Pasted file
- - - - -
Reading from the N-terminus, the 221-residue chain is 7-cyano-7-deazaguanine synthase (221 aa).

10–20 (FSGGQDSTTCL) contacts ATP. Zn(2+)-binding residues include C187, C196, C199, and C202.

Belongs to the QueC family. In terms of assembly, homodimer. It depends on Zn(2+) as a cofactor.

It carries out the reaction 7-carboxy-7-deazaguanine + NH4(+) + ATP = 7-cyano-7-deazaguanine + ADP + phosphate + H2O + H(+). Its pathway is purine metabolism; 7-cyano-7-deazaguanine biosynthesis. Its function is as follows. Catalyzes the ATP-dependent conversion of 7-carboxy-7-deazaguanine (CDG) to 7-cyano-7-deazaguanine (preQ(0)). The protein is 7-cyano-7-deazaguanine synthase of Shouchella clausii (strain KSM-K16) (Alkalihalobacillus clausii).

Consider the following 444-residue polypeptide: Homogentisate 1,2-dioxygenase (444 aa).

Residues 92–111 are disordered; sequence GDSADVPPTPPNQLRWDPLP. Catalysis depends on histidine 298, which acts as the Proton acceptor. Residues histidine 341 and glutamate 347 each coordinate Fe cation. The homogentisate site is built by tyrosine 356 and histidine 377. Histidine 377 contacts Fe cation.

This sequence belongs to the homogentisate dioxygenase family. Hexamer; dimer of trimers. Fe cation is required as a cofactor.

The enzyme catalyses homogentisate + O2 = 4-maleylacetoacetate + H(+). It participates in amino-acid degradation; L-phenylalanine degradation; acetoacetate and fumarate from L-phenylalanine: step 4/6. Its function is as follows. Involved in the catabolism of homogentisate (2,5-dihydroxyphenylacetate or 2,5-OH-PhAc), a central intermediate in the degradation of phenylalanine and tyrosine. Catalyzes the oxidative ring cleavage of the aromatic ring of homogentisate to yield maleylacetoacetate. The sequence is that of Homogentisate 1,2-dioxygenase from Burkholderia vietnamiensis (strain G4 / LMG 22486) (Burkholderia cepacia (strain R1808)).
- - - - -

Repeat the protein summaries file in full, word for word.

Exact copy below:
Reading from the N-terminus, the 221-residue chain is 7-cyano-7-deazaguanine synthase (221 aa).

10–20 (FSGGQDSTTCL) contacts ATP. Zn(2+)-binding residues include C187, C196, C199, and C202.

Belongs to the QueC family. In terms of assembly, homodimer. It depends on Zn(2+) as a cofactor.

It carries out the reaction 7-carboxy-7-deazaguanine + NH4(+) + ATP = 7-cyano-7-deazaguanine + ADP + phosphate + H2O + H(+). Its pathway is purine metabolism; 7-cyano-7-deazaguanine biosynthesis. Its function is as follows. Catalyzes the ATP-dependent conversion of 7-carboxy-7-deazaguanine (CDG) to 7-cyano-7-deazaguanine (preQ(0)). The protein is 7-cyano-7-deazaguanine synthase of Shouchella clausii (strain KSM-K16) (Alkalihalobacillus clausii).

Consider the following 444-residue polypeptide: Homogentisate 1,2-dioxygenase (444 aa).

Residues 92–111 are disordered; sequence GDSADVPPTPPNQLRWDPLP. Catalysis depends on histidine 298, which acts as the Proton acceptor. Residues histidine 341 and glutamate 347 each coordinate Fe cation. The homogentisate site is built by tyrosine 356 and histidine 377. Histidine 377 contacts Fe cation.

This sequence belongs to the homogentisate dioxygenase family. Hexamer; dimer of trimers. Fe cation is required as a cofactor.

The enzyme catalyses homogentisate + O2 = 4-maleylacetoacetate + H(+). It participates in amino-acid degradation; L-phenylalanine degradation; acetoacetate and fumarate from L-phenylalanine: step 4/6. Its function is as follows. Involved in the catabolism of homogentisate (2,5-dihydroxyphenylacetate or 2,5-OH-PhAc), a central intermediate in the degradation of phenylalanine and tyrosine. Catalyzes the oxidative ring cleavage of the aromatic ring of homogentisate to yield maleylacetoacetate. The sequence is that of Homogentisate 1,2-dioxygenase from Burkholderia vietnamiensis (strain G4 / LMG 22486) (Burkholderia cepacia (strain R1808)).